Lower energy costs, increased reliability and greater efficiency – it’s well worthwhile to take a closer look when planning a compressed air system. The following points provide a brief overview of the most important criteria.
10 steps towards an efficient compressed air system
1. Determine the actual demand pressure for the compressed air system
The demand pressure is determined by the pressures required by the consuming equipment plus the differential resulting from the connection to the air network, pipework, compressed air treatment systems and the switching differential of the compressors. The demand pressure should therefore be calculated by working backwards from the consuming equipment to the compressors. The pressure differential between the consuming equipment and the maximum compressor pressure should ideally be no greater than 1 bar. In certain cases (for example, if especially high compressed air quality is required) it can be slightly higher. However, if the differential turns out to be significantly higher, take another look at the system plan.
2. The right pipework is essential
Installation of the wrong pipework can also negatively impact compressed air quality. The pipe material should therefore be appropriately suited to the production conditions (e.g. corrosion resistant, impervious to chemical influences, etc.). The pipework should be correctly dimensioned and be installed in such a way as to keep pressure losses to an absolute minimum. Websites from compressed air system providers often have useful tools available that can help users calculate the optimum pipe diameter. The piping connections should always be completely airtight in order to prevent costly leakages. Threaded or hemp-sealed pipe joints are unsuitable for compressed air systems. For best results, pipes should be welded or joined by press fittings; in an emergency, they can also be glued. Following installation, leakage tests should be carried out at regular intervals.
3. Air receivers – Proper planning, selection and positioning
Air receivers are key elements in any effective compressed air system. The receiver should be chosen according to the type of compressed air demand (continuous or intermittent) and should be sized to suit the needs of the application. An air receiver should also be installed at points in the compressed air network that are subject to frequent intermittent compressed air demand.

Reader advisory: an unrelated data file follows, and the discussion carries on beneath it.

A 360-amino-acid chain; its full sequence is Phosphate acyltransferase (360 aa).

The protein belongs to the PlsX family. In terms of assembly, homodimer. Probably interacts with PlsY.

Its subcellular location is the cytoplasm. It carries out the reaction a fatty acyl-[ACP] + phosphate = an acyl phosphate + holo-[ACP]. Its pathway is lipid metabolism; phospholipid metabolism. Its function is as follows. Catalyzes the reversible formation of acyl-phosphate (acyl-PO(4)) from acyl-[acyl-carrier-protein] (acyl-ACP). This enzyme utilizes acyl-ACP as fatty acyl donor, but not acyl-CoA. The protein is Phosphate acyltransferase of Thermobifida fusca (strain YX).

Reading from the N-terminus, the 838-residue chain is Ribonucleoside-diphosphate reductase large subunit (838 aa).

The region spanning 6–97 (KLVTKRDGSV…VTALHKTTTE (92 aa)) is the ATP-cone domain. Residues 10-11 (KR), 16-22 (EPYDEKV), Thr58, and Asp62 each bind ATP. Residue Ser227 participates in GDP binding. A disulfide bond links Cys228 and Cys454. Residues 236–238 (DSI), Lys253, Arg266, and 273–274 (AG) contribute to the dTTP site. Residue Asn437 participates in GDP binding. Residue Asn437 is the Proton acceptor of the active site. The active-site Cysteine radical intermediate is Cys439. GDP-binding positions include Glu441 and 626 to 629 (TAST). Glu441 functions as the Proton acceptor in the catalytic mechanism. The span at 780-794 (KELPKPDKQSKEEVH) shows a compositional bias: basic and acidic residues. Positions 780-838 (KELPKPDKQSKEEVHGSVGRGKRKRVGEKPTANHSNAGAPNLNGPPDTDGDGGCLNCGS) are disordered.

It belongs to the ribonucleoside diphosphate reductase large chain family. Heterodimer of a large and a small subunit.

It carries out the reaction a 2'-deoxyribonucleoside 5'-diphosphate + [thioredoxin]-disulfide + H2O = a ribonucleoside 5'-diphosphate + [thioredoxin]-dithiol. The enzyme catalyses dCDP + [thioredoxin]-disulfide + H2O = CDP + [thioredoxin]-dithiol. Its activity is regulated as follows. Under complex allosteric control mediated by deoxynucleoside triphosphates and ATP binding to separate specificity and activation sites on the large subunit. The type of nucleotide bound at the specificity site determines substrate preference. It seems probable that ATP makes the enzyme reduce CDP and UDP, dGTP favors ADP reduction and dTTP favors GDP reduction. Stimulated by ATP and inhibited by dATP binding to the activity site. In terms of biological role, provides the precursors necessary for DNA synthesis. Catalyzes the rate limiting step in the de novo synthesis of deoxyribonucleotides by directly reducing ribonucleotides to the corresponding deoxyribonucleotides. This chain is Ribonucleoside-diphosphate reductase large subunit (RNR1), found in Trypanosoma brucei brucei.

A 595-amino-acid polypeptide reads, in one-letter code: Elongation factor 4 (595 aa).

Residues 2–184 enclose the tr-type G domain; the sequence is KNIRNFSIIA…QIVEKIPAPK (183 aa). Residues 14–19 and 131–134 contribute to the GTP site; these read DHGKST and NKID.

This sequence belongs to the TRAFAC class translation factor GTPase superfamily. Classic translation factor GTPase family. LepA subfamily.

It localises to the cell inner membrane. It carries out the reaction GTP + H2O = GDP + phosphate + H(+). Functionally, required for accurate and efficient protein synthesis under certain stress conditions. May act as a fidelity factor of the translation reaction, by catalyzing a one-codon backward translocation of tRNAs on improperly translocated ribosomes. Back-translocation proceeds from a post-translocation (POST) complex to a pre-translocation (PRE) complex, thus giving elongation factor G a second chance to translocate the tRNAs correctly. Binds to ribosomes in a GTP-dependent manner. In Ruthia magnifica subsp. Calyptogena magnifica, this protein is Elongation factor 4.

4. Configure compressed air treatment components to meet actual requirement
The minimum requirement for compressed air treatment is refrigeration drying, since it prevents corrosion, damage to consuming equipment, as well as impaired product quality caused by water. All higher levels of treatment such as filtration or desiccant drying are production-dependent. Note: it is imperative to include a compressed air stop valve when designing the air system! This valve prevents the air treatment components from being overwhelmed when the compressors are started and consequently stops water from entering the air distribution network.
5. Select and combine compressors wisely
A compressed air audit should be carried out prior to investment of resources in a compressed air system. When planning a new system, perform a simulation based on maximum and minimum consumption values. This step will help determine correct dimensioning of the compressors and will indicate whether they should be speed-controlled or not. The application itself will determine the type of compressor (dry-running of fluid-cooled) that will be used. Never select compressors that are too large, as they can be inefficient during partial load operation and are difficult to control. Graduate compressor sizes in such a way that no control gap occurs.
6. Master control means more than just enhanced efficiency
Master controllers nowadays should not only be capable of activating and deactivating compressors according to demand in order to minimise control-related losses, but should also provide comprehensive monitoring and preventive maintenance features. The ability to display air consumption and energy demand is also essential to ensure that utilisation is compliant with energy management regulations as per EN/ISO 50001.
7. The right space makes for quality compressed air production
Because compressors generate heat, it is important to keep optimum ventilation in mind when it comes to compressor room layout. Plan sufficient space for maintenance and use a thermostatic control for colder times of the year to ensure that the machines maintain correct operating temperature at all times.
8. Heat recovery saves energy costs
Compressors convert 100 percent of the energy they use into heat. It is therefore absolutely essential to consider the options for heat recovery that are available for heating purposes or for process water, for example. This aspect can lead to significant energy cost savings in other operational areas.
9. Think environmental protection
The condensate resulting from compressed air production contains contaminants from the intake air and must therefore be effectively removed via monitored condensate drains and always be subsequently treated in order to safeguard the environment.
11. Funding programs can help with financing
Much of the capital outlay for compressors, associated equipment and services can often be offset by government funding programs – sometimes by as much as 30 %. A quick look at the applicable country-specific guidelines will confirm whether the costs to the company itself can be considerably reduced.